So...we had to do it again the next day. More warm sunny weather, surely the caddis would show up. We had a few other things to try if they didn't. The parking lot at the put-in had more vehicles with boat trailers than the day before. The fishing started out a bit better...we caught four trout in the first hour. 10 inchers, but better. Then it settled in to exactly the same as the day before, fishing those troughs and depressions in the bottom between the weedbeds carefully and well, great drifts, perfect presentations...and then another neophyte without a clue would catch another nice trout right in front of us. The bugs didn't come off. I finally caught a brown that was a whole 14 inches, the biggest fish of two days on the Madison. We caught a dozen among us all day.

Missouri Tom flew home the next morning. We joked that we had apparently forgotten how to catch Montana trout and we hoped he'd remember how to catch them back in Missouri. But it was really only a half-joke. Weeks like that make you question yourself. Of course, we all know that some of the biggest trout ever caught were taken on silly stuff like marshmallows and Velveeta cheese. But geez, you'd think that you'd get at least a little reward for fishing well.

Still, it was a great week with great friends. We've been fishing together in Montana for more than 20 years, and always look forward to this week of getting together on the rivers. And a little humble pie is a good thing, right?

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Did you try what the neophytes were doing, that is creating odd, against the current movement? Do you think the extra movement the drag caused actually attracted the fish?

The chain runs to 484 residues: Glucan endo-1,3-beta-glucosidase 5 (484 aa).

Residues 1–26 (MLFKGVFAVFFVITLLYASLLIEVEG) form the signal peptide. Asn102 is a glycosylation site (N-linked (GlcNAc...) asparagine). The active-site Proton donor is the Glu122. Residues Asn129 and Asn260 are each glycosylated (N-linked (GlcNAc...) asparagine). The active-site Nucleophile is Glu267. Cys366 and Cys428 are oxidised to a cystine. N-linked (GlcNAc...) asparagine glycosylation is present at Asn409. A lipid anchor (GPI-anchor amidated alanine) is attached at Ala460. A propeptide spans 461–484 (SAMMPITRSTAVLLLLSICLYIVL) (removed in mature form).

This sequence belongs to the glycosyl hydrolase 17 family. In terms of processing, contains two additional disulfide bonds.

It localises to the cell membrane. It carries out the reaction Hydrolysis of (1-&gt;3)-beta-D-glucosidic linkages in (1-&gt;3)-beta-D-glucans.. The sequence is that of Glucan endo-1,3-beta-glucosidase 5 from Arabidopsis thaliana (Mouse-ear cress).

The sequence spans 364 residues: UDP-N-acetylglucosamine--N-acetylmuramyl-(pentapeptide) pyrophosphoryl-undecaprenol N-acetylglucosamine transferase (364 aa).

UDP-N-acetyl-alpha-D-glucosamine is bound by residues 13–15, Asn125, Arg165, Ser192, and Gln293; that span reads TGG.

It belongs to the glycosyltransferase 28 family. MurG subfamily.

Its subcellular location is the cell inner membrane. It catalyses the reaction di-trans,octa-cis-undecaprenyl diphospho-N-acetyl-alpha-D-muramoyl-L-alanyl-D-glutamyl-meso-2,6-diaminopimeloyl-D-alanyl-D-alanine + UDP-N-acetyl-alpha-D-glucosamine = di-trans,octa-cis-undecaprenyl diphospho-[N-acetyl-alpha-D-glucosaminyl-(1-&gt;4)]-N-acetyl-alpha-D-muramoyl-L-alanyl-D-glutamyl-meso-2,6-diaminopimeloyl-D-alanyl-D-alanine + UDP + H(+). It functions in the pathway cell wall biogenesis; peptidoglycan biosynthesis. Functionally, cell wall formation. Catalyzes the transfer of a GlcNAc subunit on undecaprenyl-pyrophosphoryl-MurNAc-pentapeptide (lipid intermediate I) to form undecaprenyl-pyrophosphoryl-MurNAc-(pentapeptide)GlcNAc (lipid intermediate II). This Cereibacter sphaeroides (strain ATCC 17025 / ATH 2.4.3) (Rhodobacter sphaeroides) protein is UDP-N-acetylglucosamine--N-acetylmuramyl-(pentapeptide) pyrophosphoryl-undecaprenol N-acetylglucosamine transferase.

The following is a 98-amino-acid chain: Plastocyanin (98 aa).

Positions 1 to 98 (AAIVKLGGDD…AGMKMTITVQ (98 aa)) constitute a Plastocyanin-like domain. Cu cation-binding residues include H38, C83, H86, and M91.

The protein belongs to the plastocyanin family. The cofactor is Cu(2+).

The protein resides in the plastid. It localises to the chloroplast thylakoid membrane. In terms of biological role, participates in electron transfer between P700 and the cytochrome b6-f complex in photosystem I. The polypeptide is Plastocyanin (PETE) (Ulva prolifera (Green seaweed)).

I recall one opening day on a small lake when a bunch of high school boys limited out on trout using salt water lures while the accomplished fly flingers  caught only an odd one now and then. Made me wonder if the fish were illiterate and hadn't read the books.

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I can relate. 

Every time I take a pee at the office I wad my paper towel up, walk out the bathroom door, turn the corner and immediately shoot about 15 feet to the little trash can against the wall. 2 weeks ago I was absolutely on fire. I was nailing them straight into the can...with very few bank shots and no bricks. And this was with the new, thinner paper towels we get now. 

Then, last week I couldn’t make a shot. Musta been Thursday before I found the groove. But, this week I’m on fire again. Off yesterday, but 3 for 3 today with no bank shots. I’m seeing the can again. I coulda had more shots today, but I didn’t get as many attempts because I was tied up in meetings for much of the day. 

So, don’t give up. Focus. See the trash can/see the fish. 

Hope this helps. 

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10 hours ago, ness said:

 

So, don’t give up. Focus. See the trash can/see the fish. 

Hope this helps. 

Be the ball, be the lure.